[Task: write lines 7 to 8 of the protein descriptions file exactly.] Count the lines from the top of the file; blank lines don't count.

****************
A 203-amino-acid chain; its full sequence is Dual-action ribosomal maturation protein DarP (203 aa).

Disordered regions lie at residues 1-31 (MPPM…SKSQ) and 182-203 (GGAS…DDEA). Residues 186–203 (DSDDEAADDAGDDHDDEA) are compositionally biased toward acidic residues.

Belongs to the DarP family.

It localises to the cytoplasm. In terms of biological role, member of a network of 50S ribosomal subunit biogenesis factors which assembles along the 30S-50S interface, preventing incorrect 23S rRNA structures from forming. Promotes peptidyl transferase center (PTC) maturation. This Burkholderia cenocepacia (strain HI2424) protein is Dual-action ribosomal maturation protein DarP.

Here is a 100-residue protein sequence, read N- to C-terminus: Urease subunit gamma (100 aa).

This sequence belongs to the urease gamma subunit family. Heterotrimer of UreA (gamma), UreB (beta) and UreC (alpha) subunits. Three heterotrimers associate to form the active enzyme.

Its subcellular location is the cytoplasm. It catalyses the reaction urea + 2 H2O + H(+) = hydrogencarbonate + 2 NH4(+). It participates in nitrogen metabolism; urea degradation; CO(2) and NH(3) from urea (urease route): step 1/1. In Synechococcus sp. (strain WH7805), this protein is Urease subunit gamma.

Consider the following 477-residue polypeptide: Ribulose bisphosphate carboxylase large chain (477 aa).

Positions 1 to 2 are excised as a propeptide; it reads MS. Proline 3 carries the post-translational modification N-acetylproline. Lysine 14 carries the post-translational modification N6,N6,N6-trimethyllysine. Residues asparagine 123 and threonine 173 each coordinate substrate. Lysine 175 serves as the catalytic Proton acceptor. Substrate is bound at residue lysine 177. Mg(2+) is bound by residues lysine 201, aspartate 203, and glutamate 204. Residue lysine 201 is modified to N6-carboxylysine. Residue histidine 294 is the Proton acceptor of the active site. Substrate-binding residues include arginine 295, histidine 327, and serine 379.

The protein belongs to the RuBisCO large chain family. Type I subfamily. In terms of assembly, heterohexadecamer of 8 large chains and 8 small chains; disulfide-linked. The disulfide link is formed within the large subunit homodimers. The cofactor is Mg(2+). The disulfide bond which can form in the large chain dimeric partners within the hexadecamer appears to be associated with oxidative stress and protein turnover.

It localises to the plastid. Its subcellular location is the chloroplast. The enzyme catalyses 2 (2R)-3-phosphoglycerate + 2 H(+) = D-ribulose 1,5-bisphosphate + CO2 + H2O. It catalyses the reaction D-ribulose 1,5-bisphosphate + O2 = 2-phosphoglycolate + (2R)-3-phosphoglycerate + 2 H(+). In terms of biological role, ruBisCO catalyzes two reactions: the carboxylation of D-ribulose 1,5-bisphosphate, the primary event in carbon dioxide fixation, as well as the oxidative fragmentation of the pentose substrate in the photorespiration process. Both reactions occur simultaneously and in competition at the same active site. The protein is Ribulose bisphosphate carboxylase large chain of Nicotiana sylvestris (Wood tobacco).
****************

Its subcellular location is the cytoplasm. It catalyses the reaction urea + 2 H2O + H(+) = hydrogencarbonate + 2 NH4(+). It participates in nitrogen metabolism; urea degradation; CO(2) and NH(3) from urea (urease route): step 1/1. In Synechococcus sp. (strain WH7805), this protein is Urease subunit gamma.

Consider the following 477-residue polypeptide: Ribulose bisphosphate carboxylase large chain (477 aa).